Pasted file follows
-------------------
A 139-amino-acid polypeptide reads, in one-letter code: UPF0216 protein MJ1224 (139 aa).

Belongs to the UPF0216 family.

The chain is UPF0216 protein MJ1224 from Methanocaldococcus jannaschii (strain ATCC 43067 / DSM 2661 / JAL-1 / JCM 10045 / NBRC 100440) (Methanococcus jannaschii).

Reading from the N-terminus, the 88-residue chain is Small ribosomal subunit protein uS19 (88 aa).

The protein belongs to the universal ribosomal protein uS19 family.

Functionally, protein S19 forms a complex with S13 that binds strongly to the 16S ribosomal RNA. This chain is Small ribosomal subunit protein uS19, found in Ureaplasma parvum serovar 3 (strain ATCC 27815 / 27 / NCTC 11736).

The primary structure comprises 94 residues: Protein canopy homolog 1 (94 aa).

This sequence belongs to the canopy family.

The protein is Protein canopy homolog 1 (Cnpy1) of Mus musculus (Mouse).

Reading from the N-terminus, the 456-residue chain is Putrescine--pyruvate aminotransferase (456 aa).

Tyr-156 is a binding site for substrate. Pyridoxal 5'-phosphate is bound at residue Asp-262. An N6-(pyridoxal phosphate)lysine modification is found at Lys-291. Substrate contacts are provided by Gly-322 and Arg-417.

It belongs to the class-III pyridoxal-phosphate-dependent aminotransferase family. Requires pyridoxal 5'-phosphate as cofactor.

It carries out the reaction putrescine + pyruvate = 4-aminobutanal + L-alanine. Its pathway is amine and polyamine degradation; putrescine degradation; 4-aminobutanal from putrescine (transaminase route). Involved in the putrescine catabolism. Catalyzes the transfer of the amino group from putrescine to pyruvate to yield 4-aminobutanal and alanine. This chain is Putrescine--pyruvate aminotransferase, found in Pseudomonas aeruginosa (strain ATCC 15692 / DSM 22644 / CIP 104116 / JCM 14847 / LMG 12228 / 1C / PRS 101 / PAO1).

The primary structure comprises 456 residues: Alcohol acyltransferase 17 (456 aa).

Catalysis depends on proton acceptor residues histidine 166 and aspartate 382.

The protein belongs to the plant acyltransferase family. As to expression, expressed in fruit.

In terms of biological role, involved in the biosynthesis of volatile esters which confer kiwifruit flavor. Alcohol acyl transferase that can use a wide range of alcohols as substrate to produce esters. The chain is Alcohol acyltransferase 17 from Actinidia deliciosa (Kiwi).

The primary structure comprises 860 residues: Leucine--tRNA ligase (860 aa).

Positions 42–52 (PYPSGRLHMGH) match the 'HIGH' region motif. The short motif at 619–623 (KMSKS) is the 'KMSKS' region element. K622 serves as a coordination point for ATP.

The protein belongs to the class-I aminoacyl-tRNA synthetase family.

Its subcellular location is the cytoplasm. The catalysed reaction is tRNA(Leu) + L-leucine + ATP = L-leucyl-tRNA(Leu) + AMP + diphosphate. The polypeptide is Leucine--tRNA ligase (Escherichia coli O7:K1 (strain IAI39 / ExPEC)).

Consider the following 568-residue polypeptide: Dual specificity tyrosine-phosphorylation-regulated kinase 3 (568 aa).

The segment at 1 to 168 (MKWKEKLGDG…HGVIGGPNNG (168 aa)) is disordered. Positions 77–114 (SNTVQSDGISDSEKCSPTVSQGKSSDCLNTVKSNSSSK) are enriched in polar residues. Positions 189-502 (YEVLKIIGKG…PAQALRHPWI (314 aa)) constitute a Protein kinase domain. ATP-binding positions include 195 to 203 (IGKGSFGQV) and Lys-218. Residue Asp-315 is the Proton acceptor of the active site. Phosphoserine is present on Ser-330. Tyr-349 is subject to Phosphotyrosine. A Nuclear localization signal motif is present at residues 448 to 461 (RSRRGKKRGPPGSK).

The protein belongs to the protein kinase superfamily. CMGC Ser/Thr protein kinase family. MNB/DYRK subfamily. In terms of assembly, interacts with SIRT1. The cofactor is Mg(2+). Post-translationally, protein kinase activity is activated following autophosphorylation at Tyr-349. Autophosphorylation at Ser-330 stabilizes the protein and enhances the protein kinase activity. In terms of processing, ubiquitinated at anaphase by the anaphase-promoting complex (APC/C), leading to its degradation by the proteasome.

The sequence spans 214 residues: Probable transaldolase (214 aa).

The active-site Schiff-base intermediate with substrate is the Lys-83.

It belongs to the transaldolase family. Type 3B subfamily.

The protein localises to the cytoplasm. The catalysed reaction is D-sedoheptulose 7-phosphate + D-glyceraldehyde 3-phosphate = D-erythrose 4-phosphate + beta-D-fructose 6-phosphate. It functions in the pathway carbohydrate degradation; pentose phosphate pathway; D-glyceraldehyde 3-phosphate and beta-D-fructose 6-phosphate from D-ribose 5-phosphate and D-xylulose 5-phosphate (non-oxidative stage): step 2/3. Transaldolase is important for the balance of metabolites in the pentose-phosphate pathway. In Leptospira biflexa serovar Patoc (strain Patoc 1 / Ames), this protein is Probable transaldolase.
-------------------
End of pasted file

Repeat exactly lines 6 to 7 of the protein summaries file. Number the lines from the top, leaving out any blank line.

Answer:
Functionally, protein S19 forms a complex with S13 that binds strongly to the 16S ribosomal RNA. This chain is Small ribosomal subunit protein uS19, found in Ureaplasma parvum serovar 3 (strain ATCC 27815 / 27 / NCTC 11736).

The primary structure comprises 94 residues: Protein canopy homolog 1 (94 aa).